Rating: 4 stars!

Who should read it? Fans of the Tortall realm, but if you’re not familiar with the series, I’d recommend at least reading the “Wild Magic” books before diving into this series.

Want to read the whole series?

  • The Exile’s Gift (The Numair Chronicles #2)

Case in Point

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Summary:

Cosentino demystifies the consulting case interview. He takes you inside a typical interview by exploring the various types of case questions and he shares with you a system that will help you answer today's most sophisticated case questions. (Summary and cover courtesy of goodreads.com)

Review:

For being one of the most popular case books, I found this book less useful than expected.  The one thing that I will say it does have going for it is that it’s a quick read.  If you are completely unfamiliar with what a case interview is, it may be a good introduction and overview to general approaches that can be taken to address cases.  That being said, if you’re looking for true case preparation, I’d recommend “Case Interview Secrets” by Victor Cheng as I think it gives a structure that is easier to apply to multiple scenarios (rather than trying to memorize 12 different frameworks).

The reason this book still got 3-stars is because I found it a decent point of reference and something that I used to prompt my memory through the preparation process.  I’d still recommend the book, but only if you’re going to also read other books.  If you’re only going to take the time to read one case book – give this one a skip.

Rating: 3 stars!

Who should read it? Folks completely unfamiliar with case interviews and are looking for an introduction to the concept.

The Sellout

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Summary:

A biting satire about a young man's isolated upbringing and the race trial that sends him to the Supreme Court, Paul Beatty's The Sellout showcases a comic genius at the top of his game. It challenges the sacred tenets of the United States Constitution, urban life, the civil rights movement, the father-son relationship, and the holy grail of racial equality - the black Chinese restaurant.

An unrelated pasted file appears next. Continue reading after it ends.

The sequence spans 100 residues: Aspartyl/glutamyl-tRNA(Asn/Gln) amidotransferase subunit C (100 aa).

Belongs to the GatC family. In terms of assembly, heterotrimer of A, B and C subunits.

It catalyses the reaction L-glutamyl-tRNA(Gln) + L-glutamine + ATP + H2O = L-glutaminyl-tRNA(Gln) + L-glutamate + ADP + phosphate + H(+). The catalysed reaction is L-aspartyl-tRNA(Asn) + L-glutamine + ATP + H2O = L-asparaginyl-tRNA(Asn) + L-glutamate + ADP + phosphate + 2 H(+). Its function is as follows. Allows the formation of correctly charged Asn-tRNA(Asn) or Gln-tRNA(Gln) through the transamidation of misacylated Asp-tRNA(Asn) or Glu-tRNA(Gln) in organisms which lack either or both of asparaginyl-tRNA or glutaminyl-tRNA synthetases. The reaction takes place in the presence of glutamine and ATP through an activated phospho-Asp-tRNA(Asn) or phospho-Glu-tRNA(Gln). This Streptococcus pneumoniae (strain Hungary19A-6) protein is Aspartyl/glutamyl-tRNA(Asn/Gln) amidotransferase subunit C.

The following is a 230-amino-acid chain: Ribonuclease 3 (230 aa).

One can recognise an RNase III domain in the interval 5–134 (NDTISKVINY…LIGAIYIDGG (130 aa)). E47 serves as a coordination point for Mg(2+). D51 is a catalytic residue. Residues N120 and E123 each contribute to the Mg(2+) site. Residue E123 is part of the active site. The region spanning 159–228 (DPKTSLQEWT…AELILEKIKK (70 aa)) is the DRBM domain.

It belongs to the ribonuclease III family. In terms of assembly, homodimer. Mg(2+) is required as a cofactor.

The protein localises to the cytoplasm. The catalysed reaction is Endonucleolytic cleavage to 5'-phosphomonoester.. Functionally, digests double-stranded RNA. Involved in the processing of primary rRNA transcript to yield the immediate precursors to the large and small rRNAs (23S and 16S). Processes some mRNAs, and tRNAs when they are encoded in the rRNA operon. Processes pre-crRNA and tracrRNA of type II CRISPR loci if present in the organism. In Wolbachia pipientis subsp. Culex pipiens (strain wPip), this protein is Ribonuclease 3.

Born in the "agrarian ghetto" of Dickens - on the southern outskirts of Los Angeles - the narrator of The Sellout resigns himself to the fate of lower-middle-class Californians: "I'd die in the same bedroom I'd grown up in, looking up at the cracks in the stucco ceiling that've been there since '68 quake." Raised by a single father, a controversial sociologist, he spent his childhood as the subject in racially charged psychological studies. He is led to believe that his father's pioneering work will result in a memoir that will solve his family's financial woes. But when his father is killed in a police shoot-out, he realizes there never was a memoir. All that's left is the bill for a drive-thru funeral. 

Fueled by this deceit and the general disrepair of his hometown, the narrator sets out to right another wrong: Dickens has literally been removed from the map to save California from further embarrassment. Enlisting the help of the town's most famous resident - the last surviving Little Rascal, Hominy Jenkins - he initiates the most outrageous action conceivable: reinstating slavery and segregating the local high school, which lands him in the Supreme Court. (Summary and cover courtesy of goodreads.com)

Review:

This is a book that were I in a different point in life I probably would have gritted my teeth and finished it up.  I gave the book 100 pages and then called it an abandonment.  While I don’t think I disliked the book as much as some people, I did find the book extremely repetitive and very clear that the main themes were going to be visited and revisited.  Although there were some clever twists and satire mixed in, I just dreaded going back to the book and ultimately decided the fact that it won the Booker award wasn’t reason enough to stick with it.

Another difficulty was choosing to read this book with a highly international book club.  Many of the American references were lost on them and style of writing made it incredibly difficult to explain.  I find that another strike against the book as I generally think of books as something accessible to everyone.

Warning: Contains repeated violence.

Rating: 1 stars!

Who should read it? Folks interested in finding out what all the fuss is about and willing to go in for the long haul.